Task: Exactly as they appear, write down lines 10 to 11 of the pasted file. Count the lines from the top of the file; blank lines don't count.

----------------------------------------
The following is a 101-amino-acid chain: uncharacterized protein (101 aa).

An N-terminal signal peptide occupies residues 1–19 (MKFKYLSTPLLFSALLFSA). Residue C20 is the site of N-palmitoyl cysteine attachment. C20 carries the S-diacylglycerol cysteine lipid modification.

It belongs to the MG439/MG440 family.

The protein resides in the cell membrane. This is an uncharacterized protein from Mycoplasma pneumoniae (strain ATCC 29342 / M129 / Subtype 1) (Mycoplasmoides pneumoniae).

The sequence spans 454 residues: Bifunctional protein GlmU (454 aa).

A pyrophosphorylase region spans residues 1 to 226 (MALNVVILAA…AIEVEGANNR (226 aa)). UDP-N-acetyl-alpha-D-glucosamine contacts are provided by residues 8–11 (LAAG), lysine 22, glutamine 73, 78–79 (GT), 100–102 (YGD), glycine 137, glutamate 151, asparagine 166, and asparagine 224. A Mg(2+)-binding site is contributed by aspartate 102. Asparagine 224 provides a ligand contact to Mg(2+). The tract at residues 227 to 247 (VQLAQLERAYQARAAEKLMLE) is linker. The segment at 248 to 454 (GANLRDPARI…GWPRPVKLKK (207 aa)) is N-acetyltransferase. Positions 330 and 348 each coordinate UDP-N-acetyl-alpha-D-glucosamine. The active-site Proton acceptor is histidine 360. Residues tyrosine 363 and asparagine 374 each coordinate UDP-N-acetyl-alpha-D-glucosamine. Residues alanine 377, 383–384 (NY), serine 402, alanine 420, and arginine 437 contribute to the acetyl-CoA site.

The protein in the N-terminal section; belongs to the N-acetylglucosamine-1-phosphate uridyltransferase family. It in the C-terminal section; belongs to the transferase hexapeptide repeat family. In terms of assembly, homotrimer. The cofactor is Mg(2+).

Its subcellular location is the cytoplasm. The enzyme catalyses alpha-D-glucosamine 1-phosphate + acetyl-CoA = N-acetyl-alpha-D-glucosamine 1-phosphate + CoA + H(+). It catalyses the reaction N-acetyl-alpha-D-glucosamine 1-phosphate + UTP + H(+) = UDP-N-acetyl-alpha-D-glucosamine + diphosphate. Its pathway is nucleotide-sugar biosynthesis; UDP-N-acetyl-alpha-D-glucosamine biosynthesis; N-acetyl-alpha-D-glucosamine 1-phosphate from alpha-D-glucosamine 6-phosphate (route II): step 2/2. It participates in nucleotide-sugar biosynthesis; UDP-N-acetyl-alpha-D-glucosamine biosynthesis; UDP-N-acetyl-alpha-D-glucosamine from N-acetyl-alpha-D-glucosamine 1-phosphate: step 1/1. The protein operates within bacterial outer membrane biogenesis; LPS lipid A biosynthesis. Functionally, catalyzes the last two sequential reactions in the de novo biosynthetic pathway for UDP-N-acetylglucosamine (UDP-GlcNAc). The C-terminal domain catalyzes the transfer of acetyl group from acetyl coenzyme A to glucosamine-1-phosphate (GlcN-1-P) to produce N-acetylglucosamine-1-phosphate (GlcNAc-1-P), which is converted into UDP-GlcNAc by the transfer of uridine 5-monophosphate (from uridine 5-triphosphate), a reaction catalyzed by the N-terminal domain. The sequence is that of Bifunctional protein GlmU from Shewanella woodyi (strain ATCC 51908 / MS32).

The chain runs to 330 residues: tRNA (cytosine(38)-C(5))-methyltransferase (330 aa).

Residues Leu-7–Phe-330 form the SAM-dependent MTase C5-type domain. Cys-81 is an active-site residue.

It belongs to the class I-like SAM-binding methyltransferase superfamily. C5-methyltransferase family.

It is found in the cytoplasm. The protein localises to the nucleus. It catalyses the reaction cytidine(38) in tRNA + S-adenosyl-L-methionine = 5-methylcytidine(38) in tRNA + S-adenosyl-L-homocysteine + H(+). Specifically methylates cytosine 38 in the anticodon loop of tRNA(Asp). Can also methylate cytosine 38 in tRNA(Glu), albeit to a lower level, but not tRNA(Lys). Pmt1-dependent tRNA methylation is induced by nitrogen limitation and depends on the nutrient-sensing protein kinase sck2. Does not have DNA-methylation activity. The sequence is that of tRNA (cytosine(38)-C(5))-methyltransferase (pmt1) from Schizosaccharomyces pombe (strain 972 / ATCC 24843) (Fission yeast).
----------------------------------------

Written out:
Residues Leu-7–Phe-330 form the SAM-dependent MTase C5-type domain. Cys-81 is an active-site residue.

It belongs to the class I-like SAM-binding methyltransferase superfamily. C5-methyltransferase family.